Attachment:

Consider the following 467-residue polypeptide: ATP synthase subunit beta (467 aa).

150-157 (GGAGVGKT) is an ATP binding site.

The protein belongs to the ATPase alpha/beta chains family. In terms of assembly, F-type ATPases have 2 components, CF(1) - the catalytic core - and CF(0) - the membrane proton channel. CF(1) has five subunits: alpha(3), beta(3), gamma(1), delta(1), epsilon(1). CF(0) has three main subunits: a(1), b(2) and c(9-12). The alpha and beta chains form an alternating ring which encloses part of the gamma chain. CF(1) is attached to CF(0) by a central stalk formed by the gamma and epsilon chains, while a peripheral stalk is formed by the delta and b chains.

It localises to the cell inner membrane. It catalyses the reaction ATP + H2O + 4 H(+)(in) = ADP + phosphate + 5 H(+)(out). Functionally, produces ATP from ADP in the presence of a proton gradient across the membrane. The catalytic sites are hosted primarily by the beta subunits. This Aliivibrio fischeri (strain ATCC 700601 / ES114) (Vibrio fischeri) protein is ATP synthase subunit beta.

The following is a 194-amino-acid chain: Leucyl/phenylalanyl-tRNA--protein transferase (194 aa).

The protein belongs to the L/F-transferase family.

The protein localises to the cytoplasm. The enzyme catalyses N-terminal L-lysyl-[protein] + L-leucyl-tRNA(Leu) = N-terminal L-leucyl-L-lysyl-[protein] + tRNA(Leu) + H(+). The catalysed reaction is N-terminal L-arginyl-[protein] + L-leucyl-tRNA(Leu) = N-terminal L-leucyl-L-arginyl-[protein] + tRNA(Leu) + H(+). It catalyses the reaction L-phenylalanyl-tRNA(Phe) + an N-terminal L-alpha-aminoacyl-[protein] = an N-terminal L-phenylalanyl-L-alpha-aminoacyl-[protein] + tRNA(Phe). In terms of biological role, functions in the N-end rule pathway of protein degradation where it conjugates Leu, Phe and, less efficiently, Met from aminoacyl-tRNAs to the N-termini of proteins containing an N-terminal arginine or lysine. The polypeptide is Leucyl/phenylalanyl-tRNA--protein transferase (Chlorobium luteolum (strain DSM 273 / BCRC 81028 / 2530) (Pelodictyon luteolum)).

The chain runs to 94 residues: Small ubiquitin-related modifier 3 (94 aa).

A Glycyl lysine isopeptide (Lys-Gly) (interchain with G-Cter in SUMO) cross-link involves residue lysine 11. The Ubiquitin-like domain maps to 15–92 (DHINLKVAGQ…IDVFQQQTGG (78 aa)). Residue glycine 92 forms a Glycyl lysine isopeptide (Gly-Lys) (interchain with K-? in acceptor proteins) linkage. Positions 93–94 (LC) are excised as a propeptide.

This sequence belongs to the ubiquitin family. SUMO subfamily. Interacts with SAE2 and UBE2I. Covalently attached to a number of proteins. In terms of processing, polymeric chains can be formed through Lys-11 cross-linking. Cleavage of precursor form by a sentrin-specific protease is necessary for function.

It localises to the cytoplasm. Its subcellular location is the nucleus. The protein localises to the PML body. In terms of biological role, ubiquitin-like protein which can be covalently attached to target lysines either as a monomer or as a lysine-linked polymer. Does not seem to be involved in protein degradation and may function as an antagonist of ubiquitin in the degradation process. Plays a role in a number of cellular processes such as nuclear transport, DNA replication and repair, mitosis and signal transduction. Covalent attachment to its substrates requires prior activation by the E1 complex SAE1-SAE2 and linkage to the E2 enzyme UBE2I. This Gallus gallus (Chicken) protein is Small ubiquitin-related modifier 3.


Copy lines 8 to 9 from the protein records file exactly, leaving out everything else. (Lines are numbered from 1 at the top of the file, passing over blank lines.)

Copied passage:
The chain runs to 94 residues: Small ubiquitin-related modifier 3 (94 aa).

A Glycyl lysine isopeptide (Lys-Gly) (interchain with G-Cter in SUMO) cross-link involves residue lysine 11. The Ubiquitin-like domain maps to 15–92 (DHINLKVAGQ…IDVFQQQTGG (78 aa)). Residue glycine 92 forms a Glycyl lysine isopeptide (Gly-Lys) (interchain with K-? in acceptor proteins) linkage. Positions 93–94 (LC) are excised as a propeptide.